LOUISVILLE, KY (WAVE) - The U.S. Department of Justice (DOJ) has reviewed Louisville Metro's newly enacted Separation Ordinance and found it to be in compliance with federal law, the Jefferson County Attorney's Office told Metro Council members on Saturday.
"At the time this ordinance was discussed and passed, we were confident that we were dealing with a public safety issue and there was never any intention to hinder federal enforcement of immigration laws. I am pleased that the DOJ is satisfied with what was passed and we can move forward," Metro Council President David James (D-6) said.
The decision is a win for Louisville after the U.S. Department of Justice threatened to come down on the immigration ordinance earlier this year.
"The City of Louisville does not discriminate based on immigration status nor does our police enforce federal civil immigration law. LMPD's job is to enforce criminal law, and Louisville is a place of welcome for all," Councilman Brandon Coan (D-8) said.
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The ordinance was passed in October 2017 and set guidelines for how local agencies, like police, work with immigration officials. Under the ordinance, public safety officials in Louisville can assist ICE only with a warrant signed by a judge - or if Immigration and Customs Enforcement (ICE) thinks the situation poses a clear danger to the public.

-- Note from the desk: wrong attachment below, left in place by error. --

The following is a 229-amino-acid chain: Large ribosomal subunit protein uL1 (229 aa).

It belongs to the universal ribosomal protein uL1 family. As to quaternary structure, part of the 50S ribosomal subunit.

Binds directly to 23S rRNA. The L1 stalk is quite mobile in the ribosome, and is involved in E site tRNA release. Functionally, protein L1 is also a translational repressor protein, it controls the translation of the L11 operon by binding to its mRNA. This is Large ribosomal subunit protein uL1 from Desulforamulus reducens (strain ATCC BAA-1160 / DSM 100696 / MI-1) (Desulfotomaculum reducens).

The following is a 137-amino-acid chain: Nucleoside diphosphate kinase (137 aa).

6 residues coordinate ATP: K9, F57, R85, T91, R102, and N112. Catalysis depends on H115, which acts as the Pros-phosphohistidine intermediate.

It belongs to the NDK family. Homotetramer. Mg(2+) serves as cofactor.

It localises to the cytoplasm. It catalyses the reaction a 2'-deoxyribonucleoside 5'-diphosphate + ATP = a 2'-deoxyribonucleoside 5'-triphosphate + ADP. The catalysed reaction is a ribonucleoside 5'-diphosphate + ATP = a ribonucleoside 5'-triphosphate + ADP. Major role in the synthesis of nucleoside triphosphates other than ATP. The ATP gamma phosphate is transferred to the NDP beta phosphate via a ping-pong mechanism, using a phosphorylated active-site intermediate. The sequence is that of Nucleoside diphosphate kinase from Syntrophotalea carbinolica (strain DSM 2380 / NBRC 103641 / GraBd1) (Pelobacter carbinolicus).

It set guidelines for how local police work with federal officials in the enforcement of immigration laws. The ordinance also set guidelines for all metro employees, and prohibited the questioning of someone's immigration status.
Louisville Metro was one of dozens of jurisdictions across the country that was targeted by the federal government as a result of the immigration ordinance.
The federal government had placed Louisville on a list with several other cities they deemed to be in violation of federal law. At one point, the Trump Administration and the Department of Justice threatened to take away grants over the ordinance.
The ordinance specifically states: "Nothing in this section prohibits Metro Government from sending to, or receiving from, any local, state or federal agency information regarding an individual's citizenship or immigration status. Federal law does not allow any such prohibition."
See the full clearance letter from the DOJ and the ordinance below.